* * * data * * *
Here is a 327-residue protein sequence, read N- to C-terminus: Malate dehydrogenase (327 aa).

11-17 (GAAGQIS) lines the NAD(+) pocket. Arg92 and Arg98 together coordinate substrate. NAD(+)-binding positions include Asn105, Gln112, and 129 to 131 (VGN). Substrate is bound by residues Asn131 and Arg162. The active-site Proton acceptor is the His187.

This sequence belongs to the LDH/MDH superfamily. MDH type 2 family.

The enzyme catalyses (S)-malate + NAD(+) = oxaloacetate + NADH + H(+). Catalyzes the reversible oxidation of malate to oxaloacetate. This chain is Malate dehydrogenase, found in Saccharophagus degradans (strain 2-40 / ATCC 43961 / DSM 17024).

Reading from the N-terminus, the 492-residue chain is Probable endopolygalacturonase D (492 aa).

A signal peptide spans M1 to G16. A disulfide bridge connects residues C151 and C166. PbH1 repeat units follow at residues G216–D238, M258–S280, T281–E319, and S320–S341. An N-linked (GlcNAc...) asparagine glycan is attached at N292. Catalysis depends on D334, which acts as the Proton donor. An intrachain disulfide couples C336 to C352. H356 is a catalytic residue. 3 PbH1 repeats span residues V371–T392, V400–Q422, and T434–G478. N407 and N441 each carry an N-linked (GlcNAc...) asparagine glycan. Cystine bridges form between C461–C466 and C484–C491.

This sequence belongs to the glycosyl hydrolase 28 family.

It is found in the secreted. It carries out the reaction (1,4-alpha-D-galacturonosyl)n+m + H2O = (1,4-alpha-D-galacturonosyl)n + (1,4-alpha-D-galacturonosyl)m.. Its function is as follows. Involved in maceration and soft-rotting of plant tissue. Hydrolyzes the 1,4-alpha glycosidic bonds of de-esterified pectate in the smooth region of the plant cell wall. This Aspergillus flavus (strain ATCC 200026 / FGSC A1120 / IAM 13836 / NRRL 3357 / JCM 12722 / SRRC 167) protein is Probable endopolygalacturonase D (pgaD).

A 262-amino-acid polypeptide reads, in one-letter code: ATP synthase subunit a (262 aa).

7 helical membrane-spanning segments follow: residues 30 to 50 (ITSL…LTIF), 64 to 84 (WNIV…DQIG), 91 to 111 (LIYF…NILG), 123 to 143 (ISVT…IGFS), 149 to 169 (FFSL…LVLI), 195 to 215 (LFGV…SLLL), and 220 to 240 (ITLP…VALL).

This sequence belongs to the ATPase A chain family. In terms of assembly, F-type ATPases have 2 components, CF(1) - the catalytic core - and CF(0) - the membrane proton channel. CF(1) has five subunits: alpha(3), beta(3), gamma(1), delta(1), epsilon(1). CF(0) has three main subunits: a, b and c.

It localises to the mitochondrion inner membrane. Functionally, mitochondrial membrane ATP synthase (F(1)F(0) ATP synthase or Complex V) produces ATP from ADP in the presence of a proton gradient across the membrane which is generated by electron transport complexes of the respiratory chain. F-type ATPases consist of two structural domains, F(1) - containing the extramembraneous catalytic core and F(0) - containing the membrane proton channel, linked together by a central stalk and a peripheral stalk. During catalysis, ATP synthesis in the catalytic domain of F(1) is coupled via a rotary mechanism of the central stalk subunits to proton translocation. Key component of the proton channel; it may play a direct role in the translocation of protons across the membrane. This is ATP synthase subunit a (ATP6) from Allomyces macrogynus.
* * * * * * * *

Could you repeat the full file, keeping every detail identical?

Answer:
Here is a 327-residue protein sequence, read N- to C-terminus: Malate dehydrogenase (327 aa).

11-17 (GAAGQIS) lines the NAD(+) pocket. Arg92 and Arg98 together coordinate substrate. NAD(+)-binding positions include Asn105, Gln112, and 129 to 131 (VGN). Substrate is bound by residues Asn131 and Arg162. The active-site Proton acceptor is the His187.

This sequence belongs to the LDH/MDH superfamily. MDH type 2 family.

The enzyme catalyses (S)-malate + NAD(+) = oxaloacetate + NADH + H(+). Catalyzes the reversible oxidation of malate to oxaloacetate. This chain is Malate dehydrogenase, found in Saccharophagus degradans (strain 2-40 / ATCC 43961 / DSM 17024).

Reading from the N-terminus, the 492-residue chain is Probable endopolygalacturonase D (492 aa).

A signal peptide spans M1 to G16. A disulfide bridge connects residues C151 and C166. PbH1 repeat units follow at residues G216–D238, M258–S280, T281–E319, and S320–S341. An N-linked (GlcNAc...) asparagine glycan is attached at N292. Catalysis depends on D334, which acts as the Proton donor. An intrachain disulfide couples C336 to C352. H356 is a catalytic residue. 3 PbH1 repeats span residues V371–T392, V400–Q422, and T434–G478. N407 and N441 each carry an N-linked (GlcNAc...) asparagine glycan. Cystine bridges form between C461–C466 and C484–C491.

This sequence belongs to the glycosyl hydrolase 28 family.

It is found in the secreted. It carries out the reaction (1,4-alpha-D-galacturonosyl)n+m + H2O = (1,4-alpha-D-galacturonosyl)n + (1,4-alpha-D-galacturonosyl)m.. Its function is as follows. Involved in maceration and soft-rotting of plant tissue. Hydrolyzes the 1,4-alpha glycosidic bonds of de-esterified pectate in the smooth region of the plant cell wall. This Aspergillus flavus (strain ATCC 200026 / FGSC A1120 / IAM 13836 / NRRL 3357 / JCM 12722 / SRRC 167) protein is Probable endopolygalacturonase D (pgaD).

A 262-amino-acid polypeptide reads, in one-letter code: ATP synthase subunit a (262 aa).

7 helical membrane-spanning segments follow: residues 30 to 50 (ITSL…LTIF), 64 to 84 (WNIV…DQIG), 91 to 111 (LIYF…NILG), 123 to 143 (ISVT…IGFS), 149 to 169 (FFSL…LVLI), 195 to 215 (LFGV…SLLL), and 220 to 240 (ITLP…VALL).

This sequence belongs to the ATPase A chain family. In terms of assembly, F-type ATPases have 2 components, CF(1) - the catalytic core - and CF(0) - the membrane proton channel. CF(1) has five subunits: alpha(3), beta(3), gamma(1), delta(1), epsilon(1). CF(0) has three main subunits: a, b and c.

It localises to the mitochondrion inner membrane. Functionally, mitochondrial membrane ATP synthase (F(1)F(0) ATP synthase or Complex V) produces ATP from ADP in the presence of a proton gradient across the membrane which is generated by electron transport complexes of the respiratory chain. F-type ATPases consist of two structural domains, F(1) - containing the extramembraneous catalytic core and F(0) - containing the membrane proton channel, linked together by a central stalk and a peripheral stalk. During catalysis, ATP synthesis in the catalytic domain of F(1) is coupled via a rotary mechanism of the central stalk subunits to proton translocation. Key component of the proton channel; it may play a direct role in the translocation of protons across the membrane. This is ATP synthase subunit a (ATP6) from Allomyces macrogynus.